Toast Time is your first Android title. What made you decide to hop over to the mobile platform?
One of the primary reasons for that first prototype being made was that Ash had a new Android phone and was eager to experiment with it. He’d been working on a cross-platform C++ library for making games for a year or two so in terms of technology, the jump wasn’t huge. The game was designed for the touch control interface so it made sense to keep it that way.
Do you have any favorite games that you draw inspiration from?
I think there are some probably quite clear inspirations in there, for instance the weapon system is very reminiscent of Super Crate Box. Another game we should mention is Thunder Gun by our buddy Ted Lauterbach (available for free on Game Jolt). My personal influence was some of the old 80′s computer games I grew-up with, surreal children’s television, Terry Gilliam’s animations for Monty Python, lots and lots of things, many of which aren’t game related.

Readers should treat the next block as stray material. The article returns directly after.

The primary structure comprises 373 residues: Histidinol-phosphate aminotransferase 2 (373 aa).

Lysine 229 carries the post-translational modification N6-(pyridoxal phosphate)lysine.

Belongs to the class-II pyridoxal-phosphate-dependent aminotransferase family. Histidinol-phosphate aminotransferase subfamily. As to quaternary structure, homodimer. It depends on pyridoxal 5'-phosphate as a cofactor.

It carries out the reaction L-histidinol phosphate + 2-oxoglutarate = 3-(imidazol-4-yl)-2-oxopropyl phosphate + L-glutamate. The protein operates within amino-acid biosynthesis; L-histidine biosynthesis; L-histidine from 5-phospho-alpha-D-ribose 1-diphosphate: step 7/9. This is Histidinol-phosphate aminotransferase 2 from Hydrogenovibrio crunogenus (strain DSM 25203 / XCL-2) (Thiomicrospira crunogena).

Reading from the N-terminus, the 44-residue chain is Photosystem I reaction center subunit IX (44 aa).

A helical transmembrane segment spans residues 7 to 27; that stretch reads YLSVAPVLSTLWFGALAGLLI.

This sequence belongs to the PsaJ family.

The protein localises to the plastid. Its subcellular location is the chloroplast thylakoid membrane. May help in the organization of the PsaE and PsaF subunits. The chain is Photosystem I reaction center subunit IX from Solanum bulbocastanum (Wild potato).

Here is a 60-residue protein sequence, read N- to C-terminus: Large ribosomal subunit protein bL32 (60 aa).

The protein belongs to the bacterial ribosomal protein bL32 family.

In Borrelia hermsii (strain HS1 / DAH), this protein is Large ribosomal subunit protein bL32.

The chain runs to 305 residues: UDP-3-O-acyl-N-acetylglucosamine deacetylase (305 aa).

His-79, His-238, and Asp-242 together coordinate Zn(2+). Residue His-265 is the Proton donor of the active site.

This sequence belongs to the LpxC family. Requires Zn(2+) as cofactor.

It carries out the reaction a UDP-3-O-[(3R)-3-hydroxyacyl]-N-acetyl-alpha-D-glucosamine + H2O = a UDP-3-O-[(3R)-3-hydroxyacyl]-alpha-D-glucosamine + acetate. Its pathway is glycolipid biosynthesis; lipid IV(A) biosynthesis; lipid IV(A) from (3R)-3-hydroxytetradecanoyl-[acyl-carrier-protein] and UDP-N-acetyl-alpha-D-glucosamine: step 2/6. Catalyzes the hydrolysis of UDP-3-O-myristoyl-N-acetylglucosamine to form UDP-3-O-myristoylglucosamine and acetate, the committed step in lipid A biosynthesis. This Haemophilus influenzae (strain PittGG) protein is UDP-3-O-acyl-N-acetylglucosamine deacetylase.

Toast Time has an average of 5.0 rating in the Play Store and we have a positive review as well (4.5 Woofs); did you expect to receive this kind of feedback?
I think we’re relieved as much as anything! We were scared that people wouldn’t get it and that some of the finer elements to the strategy and game design would be lost in the madness of the gameplay.
We’ve iterated the game a lot, and have had been doing tests with players (friends and strangers) since way back in November 2012. We’re really indebted to the people who had the time and enthusiasm to happily play the game whilst we watched and quietly took tons of notes.